The Stone Gallery Years
Cornish always said how important it was to be associated with a reputable gallery to promote an artist’s work and in 1959 he began a relationship with The Stone Gallery, Brunswick Place, Newcastle upon Tyne which was to last for 21 years.
Prior to this significant step his early work had been shown in the Spennymoor Settlement Sketching Club annual exhibitions from 1935. His first oil painting, which was a portrait of his sister Ella, appeared at The Laing Art Gallery in 1940 and thereafter he exhibited regularly in the northern region including Tullie House in Carlisle, The Shipley Gallery in Gateshead and in London on three occasions in 1950,1952 and 1956. Such was the culture of the era that exhibitions in public galleries was the dominant means of exposure to the public.
The owners of the Stone Gallery, Mick and Tilly Marshall, were to play a significant role in not only enabling solo exhibitions, but also acting as his agents to manage enquiries and promote his work going forward. Their gallery re-located to St Mary’s Place in Newcastle (near the Civic Centre) in 1962 to begin to build a reputation as the leading private gallery in the region and beyond. Aspiring artists acquire status by exhibiting (hanging) alongside those with established reputations and the following examples of mixed exhibitions at the Stone Gallery illustrate this point with details from the archive catalogues revealing who Cornish was hanging alongside.
1959/60: including John Piper, Joseph Herman, Tom McGuinness, John Peace.
1966: Painters of the North including Sheila Fell, LS Lowry, Theodore Major.
1966/67: including Jacob Epstein, Sir William McTaggart, LS Lowry, John Piper, Augustus John, WR Sickert.JM Whistler, George Roualt, Maurice de Vlaminck.
1967: including G. Romney, J. Constable, William Etty, W.Holman Hunt, D.G. Rossetti, Sir E. Burne Jones, Sheila Fell, LS Lowry, Sir William McTaggart, Ben Nicholson.
The solo exhibitions were also very successful and the mixed exhibitions attracted many visitors in the days prior to exposure on TV and before the internet. Without a telephone, contact from his agent was by post and a recurring theme from the many letters in the archive was the pressure he was under to take the big step from being a miner to becoming a professional artist which eventually happened in 1966.The Marshall’s also acted as agents for Lowry who was to purchase two of Cornish’s paintings. Another prominent collector was Prime Minister Ted Heath who also purchased two works by Cornish, one of which was a classic Man at Bar. During one visit to the Stone Gallery by Ted Heath, Cornish declined a group photo opportunity by Brian Forbes (film producer) which would have included Sheila Fell and LS Lowry. Cornish was delighted his work would hang in number 10, but equally nervous to appear in a newspaper alongside the PM!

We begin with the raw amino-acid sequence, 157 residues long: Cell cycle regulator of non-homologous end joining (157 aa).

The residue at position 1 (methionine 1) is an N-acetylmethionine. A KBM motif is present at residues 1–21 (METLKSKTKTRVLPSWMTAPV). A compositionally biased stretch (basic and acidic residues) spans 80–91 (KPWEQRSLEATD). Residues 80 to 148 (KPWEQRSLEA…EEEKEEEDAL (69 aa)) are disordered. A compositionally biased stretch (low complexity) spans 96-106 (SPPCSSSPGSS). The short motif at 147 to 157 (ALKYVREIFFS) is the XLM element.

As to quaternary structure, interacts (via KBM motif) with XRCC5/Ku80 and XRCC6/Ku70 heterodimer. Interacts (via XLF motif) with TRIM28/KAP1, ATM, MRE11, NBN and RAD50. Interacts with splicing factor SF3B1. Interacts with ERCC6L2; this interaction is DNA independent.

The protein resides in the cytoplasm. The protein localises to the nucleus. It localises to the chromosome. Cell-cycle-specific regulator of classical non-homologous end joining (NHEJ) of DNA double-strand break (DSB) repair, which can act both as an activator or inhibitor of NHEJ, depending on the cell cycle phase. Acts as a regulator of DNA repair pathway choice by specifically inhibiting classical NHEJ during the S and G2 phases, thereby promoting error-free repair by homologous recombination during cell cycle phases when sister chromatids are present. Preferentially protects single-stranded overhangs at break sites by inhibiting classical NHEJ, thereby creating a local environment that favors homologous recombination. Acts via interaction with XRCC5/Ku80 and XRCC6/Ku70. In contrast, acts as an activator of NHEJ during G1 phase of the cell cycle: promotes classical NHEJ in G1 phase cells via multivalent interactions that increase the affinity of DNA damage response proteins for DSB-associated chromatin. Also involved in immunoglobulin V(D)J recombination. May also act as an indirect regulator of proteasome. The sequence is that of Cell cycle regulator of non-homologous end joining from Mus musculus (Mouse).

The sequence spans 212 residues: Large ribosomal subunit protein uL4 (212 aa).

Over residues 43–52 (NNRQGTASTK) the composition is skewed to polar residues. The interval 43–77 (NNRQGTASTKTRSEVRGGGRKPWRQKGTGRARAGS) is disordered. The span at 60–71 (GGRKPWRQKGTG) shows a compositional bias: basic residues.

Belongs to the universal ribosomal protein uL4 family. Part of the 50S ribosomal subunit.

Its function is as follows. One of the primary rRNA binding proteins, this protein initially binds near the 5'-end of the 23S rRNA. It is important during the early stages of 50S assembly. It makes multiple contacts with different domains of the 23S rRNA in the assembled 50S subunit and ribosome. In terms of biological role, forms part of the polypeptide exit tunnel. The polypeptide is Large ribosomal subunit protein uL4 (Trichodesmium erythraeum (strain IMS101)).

Exhibition catalogues from this era summarised the works for sale and a list of contributors in mixed exhibitions. Cornish only began to photograph his own works from the late 60s and many produced earlier in his career have started to emerge in auctions and private collections. At the end of public lectures, many owners have kindly offered to allow the provenance and images to be recorded retrospectively. A longer term project via Northumbria University is to establish a definitive back catalogue which will be quite challenging from an artist who was both long lived and prolific. Four previously unseen examples from the Stone Gallery are included.
The relationship with the Stone Gallery continued until 1980 and the gallery closed in 1981.
Throughout the centenary year, an interesting range of themed exhibitions is planned in order to commemorate Norman’s life and to celebrate his work.
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